“in any appropriate form using generally available technology, as long as it can be reproduced on the register in a clear, precise, self-contained, easily accessible, intelligible, durable and objective manner, so as to enable the competent authorities and the public to determine with clarity and precision the subject-matter of the protection afforded to its proprietor.”

The new EUTMR and EUTMIR thus leave room for the introduction of new technologies.

Further, according to the new EUTMIR, audio files (in the .mp3-format) and video files (in the .mp4-format) may be used for representation of marks. This will significantly simplify the representation of sound marks or motion marks. For sound marks, so far representation could be achieved only through musical notation or – exceptionally as a result of case law – sonograms coupled with an audio file. The representation of motion marks was limited to a series of pictures.

The new means of representation will also for the first time allow to obtain protection for so called “hologram marks” showing a holographic effect and “multimedia marks” consisting of both video and audio elements.

In the same vein of simplifying the EUTM application procedure, EUTMIR now officially recognizes “pattern marks” (previously covered by figurative marks) as a new type of marks. 3D-marks may now be represented via a 3D-file (in the .stl-, .obj- or .x3d-format).

This decidedly liberal approach to grant trademark protection to all sorts of marks is likely to trigger increased application activities in the next few months. To date, less than 200 sound marks have been registered as EUTMs, being represented via musical notation (the majority) and the rest with sonograms (with arguable intelligibility). Multi-media marks so far have not been recognized.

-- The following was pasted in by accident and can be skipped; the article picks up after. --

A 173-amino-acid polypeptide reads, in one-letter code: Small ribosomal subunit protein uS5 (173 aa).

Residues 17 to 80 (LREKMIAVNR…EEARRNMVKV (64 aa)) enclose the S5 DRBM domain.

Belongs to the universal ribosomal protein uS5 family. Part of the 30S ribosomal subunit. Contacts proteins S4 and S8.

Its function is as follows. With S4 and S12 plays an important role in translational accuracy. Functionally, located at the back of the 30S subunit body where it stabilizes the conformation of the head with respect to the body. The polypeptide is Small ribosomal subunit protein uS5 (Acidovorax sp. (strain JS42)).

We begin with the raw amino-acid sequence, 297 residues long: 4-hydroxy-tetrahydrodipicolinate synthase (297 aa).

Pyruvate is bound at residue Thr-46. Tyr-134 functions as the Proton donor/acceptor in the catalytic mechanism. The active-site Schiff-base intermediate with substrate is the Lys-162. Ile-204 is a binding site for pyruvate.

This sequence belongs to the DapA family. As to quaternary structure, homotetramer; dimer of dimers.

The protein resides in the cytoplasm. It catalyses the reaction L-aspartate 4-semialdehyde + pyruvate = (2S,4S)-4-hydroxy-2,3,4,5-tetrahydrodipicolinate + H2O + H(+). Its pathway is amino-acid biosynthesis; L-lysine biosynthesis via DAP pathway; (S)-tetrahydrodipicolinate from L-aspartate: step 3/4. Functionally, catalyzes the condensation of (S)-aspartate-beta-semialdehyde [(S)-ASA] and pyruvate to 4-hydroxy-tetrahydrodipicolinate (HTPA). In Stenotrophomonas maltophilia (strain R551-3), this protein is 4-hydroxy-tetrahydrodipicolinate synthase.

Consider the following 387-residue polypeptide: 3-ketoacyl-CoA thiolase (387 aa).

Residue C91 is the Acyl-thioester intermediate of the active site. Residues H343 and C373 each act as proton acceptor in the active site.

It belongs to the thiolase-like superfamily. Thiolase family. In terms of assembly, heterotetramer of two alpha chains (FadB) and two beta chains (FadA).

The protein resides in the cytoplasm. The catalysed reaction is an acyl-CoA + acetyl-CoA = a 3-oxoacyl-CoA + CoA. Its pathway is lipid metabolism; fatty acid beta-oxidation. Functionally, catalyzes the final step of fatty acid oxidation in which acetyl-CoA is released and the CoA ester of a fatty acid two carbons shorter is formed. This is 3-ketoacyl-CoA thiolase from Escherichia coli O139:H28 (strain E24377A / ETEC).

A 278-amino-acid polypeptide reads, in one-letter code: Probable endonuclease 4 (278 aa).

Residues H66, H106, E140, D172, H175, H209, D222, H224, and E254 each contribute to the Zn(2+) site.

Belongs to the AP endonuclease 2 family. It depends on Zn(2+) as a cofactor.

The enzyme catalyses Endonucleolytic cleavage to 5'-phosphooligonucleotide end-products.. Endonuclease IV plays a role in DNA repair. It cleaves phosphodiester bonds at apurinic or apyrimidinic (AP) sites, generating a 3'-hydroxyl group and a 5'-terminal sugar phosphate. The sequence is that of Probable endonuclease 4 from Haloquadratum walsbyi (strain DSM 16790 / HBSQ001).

Considering increasing online distribution and multimedia entertainment, thanks to the new system it is to be expected that sound marks and multi-media marks will prove to be very appealing to rights owners and marketing specialists.

Introduction of various amendments to procedural rules in relation to oppositions, cancellations and appeal

To name just a few, the procedural changes include:

  • The introduction of substantiation of registered earlier rights by referring to ex officio recognized online sources
  • The introduction of a strict deadline for filing of priority claims, i.e. any priority claims must be filed together with and at the time of the filing of the EUTM application
  • Allowing acquired distinctiveness as a subsidiary claim, granting the applicant the chance to exhaust the right of appeal on inherent distinctiveness before being required to prove acquired distinctiveness
  • The codification of the EUIPO’s discretion regarding belated evidence of substantiation and the proof of use
  • The simplification of the translation requirements
  • The assignment of an EUTM as a remedy in certain cases
  • Formal requirements regarding the structure and format of written evidence introduced in all proceedings
  • The abolishment of the EUIPO’s practice to accept hand-deliveries and post box deposits

Both the new EUTMIR and the new EUTMDR contain further details and transitional provisions determining the gradual inception of all changes.

NB: According to the EUIPO’s Official Statements, the EUIPO Guidelines will be fully updated as of 1 October 2017 in order to reflect all relevant changes..